Back in 2017 Saudi Arabia granted citizenship to a robot called Sophia
In an interview Sophia claimed “I want to use my artificial intelligence to help humans live a better life….I strive to become an empathetic robot.”
BYPASS THE CENSORS
Sign up to get unfiltered news delivered straight to your inbox.
Now, the company behind the humanoid have announced plans to to mass-produce the robots by the end of the year claiming ‘the world of COVID-19 is going to need more and more automation to keep people safe’
World Economic Forum to ‘ABOLISH’ Free Speech Globally
Pentagon: ‘UFO’s Are Real, You Will See More of Them’ – Stunning Admission
Democrats Say Men Can Now Get Abortions Too
Rothschild Slams Elon Musk For Saying He Won’t Vote Democrat Anymore
Freudian Slip! George W. Bush Slams the ‘Unjustified Invasion of Iraq’
Pedophile ‘Code Words’ Found in Hunter Biden’s Leaked Emails
Buffalo Killer’s Goal Was To ‘Remove Gun Rights’ in US
Bill Gates Orders Adults Over 50 To Get ‘Ongoing’ Covid Boosters ‘Every 6 Months’
Hunter Biden Emails Reveal He Fathered Child With ANOTHER Prostitute, Left Her Addicted to Narcotics
They say that their lifelike robots could provide company to those who are socially isolated amid the coronavirus pandemic, and they’re aiming to sell ‘thousands’ this year.
Reuters reports: Hanson Robotics, based in Hong Kong, said four models, including Sophia, would start rolling out of factories in the first half of 2021, just as researchers predict the pandemic will open new opportunities for the robotics industry.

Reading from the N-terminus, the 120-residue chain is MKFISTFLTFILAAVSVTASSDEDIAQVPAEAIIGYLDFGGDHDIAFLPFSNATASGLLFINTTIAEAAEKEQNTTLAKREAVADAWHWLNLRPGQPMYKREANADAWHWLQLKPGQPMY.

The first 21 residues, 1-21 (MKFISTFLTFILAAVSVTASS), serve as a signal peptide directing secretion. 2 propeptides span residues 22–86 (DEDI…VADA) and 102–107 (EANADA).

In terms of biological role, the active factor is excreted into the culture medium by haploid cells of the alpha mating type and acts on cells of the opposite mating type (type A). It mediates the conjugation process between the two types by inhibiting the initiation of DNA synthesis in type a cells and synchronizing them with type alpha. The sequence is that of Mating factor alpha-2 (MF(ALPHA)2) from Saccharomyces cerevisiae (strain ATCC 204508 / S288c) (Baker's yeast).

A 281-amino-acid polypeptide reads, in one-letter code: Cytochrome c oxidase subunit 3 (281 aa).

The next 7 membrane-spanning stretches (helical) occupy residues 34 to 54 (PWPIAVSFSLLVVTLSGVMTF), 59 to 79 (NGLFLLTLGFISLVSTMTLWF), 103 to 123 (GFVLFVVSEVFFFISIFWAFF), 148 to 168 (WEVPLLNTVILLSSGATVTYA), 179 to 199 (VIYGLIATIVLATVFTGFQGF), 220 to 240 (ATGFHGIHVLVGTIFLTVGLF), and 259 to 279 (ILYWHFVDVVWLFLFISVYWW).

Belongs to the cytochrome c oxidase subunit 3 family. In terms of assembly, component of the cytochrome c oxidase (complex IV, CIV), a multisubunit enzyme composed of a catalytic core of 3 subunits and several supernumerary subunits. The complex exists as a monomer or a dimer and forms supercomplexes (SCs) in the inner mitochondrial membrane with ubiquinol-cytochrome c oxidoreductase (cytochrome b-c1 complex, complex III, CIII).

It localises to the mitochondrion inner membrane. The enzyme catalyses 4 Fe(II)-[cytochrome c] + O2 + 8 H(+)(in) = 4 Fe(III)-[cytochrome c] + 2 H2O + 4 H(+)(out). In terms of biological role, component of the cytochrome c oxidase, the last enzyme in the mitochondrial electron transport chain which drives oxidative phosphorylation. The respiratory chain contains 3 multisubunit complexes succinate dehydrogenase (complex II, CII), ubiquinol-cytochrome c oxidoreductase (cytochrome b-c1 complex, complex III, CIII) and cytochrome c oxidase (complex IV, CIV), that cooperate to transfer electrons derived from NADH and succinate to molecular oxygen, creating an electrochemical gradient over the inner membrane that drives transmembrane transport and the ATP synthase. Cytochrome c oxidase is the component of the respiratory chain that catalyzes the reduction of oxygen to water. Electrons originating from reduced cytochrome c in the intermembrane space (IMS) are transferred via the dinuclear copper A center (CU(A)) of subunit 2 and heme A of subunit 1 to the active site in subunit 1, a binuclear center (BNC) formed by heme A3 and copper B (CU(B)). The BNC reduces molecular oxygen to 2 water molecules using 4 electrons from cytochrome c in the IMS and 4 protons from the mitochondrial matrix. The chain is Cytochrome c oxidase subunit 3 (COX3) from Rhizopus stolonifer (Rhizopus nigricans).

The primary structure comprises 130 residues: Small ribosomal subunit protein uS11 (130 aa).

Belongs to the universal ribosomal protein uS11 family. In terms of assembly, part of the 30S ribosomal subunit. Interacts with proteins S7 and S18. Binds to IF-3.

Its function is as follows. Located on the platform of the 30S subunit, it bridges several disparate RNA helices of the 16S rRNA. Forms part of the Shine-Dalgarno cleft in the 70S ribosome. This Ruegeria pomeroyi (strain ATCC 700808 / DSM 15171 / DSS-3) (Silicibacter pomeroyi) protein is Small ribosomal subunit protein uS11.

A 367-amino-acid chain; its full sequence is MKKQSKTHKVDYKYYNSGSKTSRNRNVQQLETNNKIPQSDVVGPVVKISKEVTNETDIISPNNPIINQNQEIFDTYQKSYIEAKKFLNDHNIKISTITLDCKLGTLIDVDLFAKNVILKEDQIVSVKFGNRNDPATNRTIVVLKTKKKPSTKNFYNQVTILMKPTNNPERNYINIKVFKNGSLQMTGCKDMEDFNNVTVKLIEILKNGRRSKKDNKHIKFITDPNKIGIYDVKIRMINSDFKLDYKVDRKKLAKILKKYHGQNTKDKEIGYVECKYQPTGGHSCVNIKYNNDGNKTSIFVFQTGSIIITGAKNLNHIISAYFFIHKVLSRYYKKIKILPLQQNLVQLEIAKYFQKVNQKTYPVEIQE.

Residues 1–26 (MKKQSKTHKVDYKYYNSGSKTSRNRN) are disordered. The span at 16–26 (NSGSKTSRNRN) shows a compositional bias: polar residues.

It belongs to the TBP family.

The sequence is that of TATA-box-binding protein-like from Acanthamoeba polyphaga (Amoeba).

“The world of COVID-19 is going to need more and more automation to keep people safe,” founder and chief executive David Hanson said, standing surrounded by robot heads in his lab.
Hanson believes robotic solutions to the pandemic are not limited to healthcare, but could assist customers in industries such as retail and airlines too.
“Sophia and Hanson robots are unique by being so human-like,” he added. “That can be so useful during these times where people are terribly lonely and socially isolated.”
Hanson said he aims to sell “thousands” of robots in 2021, both large and small, without providing a specific number.
Social robotics professor Johan Hoorn, whose research has included work with Sophia, said that although the technology is still in relative infancy, the pandemic could accelerate a relationship between humans and robots.
“I can infer the pandemic will actually help us get robots earlier in the market because people start to realise that there is no other way,” said Hoorn, of Hong Kong Polytechnic University.